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Title: Streptavidin-cytokine fusion proteins for use as adjuvants in cancer vaccines
Author: Henderson, Rosalind
Awarding Body: University of Hull
Current Institution: University of Hull
Date of Award: 2008
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The work presented in this thesis describes the production and characterisation of recombinant streptavidin-cytokine fusion proteins. Immunoadjuvants can augment the weak or non-existent antitumour response of a patient with cancer to immunotherapy. The response of breast cancer patients to cancer vaccines directed against tumour associated antigens, such as HER2/neu, is often weak and it has been reported that additional immunostimulation, such as that provided by an immunoadjuvant, is required in order to achieve effective therapeutic results. One approach to the development of novel immunoadjuvants is the production of fusion proteins which are designed to perform the dual functions of general activation of the immune system as well as directing the immune response specifically towards a TH1-type response, which is widely regarded as the optimal patient response for cancer immunotherapy.Streptavidin is a bacterial protein and an immunogenic molecule that induces an unspecific immune response. The cytokines IL-2 and IL-18 both promote TH1-type responses; IL-2 is already in clinical use as a cancer therapy, while investigation of the role of IL-18 as an immunotherapy is ongoing.A strategy was devised for the production of novel recombinant fusion proteins designed for use as immunoadjuvants; these proteins comprised an N-terminal truncated streptavidin core protein sequence and a C-terminal cytokine, specifically either IL-2 or IL-18, separated by a short polypeptide linker region. Molecular cloning techniques were used to generate DNA expression constructs encoding the recombinant fusion proteins which were expressed in an inducible bacterial system using plasmid expression vector pCR(R)T7/NT-TOPO(R). The expressed recombinant proteins were found to accumulate within insoluble bacterial inclusion bodies and protocols were developed and optimised for the isolation and solubilization of these proteins. Protein solubilization required the use of buffers at high pH (pH 12.5) which resulted in disrupting protein structural integrity; a pulsed dilution method was subsequently employed to achieve refolding of the proteins prior to further analysis.Characterization of fusion proteins STV/IL-2 (streptavidin-IL-2) and STV/IL-18 (streptavidin-IL-18) was conducted using native and dissociating PAGE and Western analysis. Antibody binding studies provided preliminary confirmation of the identity of the STV/IL-2 fusion protein. Similar studies to characterize STV/IL-18 were initially encouraging but proved inconclusive and further analysis of this protein is required.These initial investigations have validated this approach using the expression systems established here for the production of recombinant streptavidin-cytokine fusion proteins. A number of issues to be addressed have been highlighted regarding problems encountered with protein yields, solubilisation and maintenance of structural integrity. It is therefore concluded that further modification and optimisation of the expression system and protein isolation procedures employed is necessary to provide an appropriate system for the production of these fusion proteins; this will subsequently permit the investigation of their potential for use in therapeutic applications.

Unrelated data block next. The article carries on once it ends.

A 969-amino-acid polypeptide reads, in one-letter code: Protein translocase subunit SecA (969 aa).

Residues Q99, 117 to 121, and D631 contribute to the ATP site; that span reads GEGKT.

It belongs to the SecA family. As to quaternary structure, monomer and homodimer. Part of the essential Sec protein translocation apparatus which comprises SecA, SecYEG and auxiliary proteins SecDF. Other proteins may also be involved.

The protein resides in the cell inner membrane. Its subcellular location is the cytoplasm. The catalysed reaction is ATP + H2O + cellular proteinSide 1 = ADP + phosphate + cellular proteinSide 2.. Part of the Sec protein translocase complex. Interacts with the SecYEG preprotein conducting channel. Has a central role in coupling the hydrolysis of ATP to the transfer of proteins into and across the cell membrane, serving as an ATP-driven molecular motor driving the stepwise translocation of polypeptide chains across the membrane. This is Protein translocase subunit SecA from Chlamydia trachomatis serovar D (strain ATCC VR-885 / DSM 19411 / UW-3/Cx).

Supervisor: Dyer, Charlotte ; Greenman, John Sponsor: Not available
Qualification Name: Thesis (Ph.D.) Qualification Level: Doctoral
EThOS ID:  DOI: Not available
Keywords: Cell and molecular medicine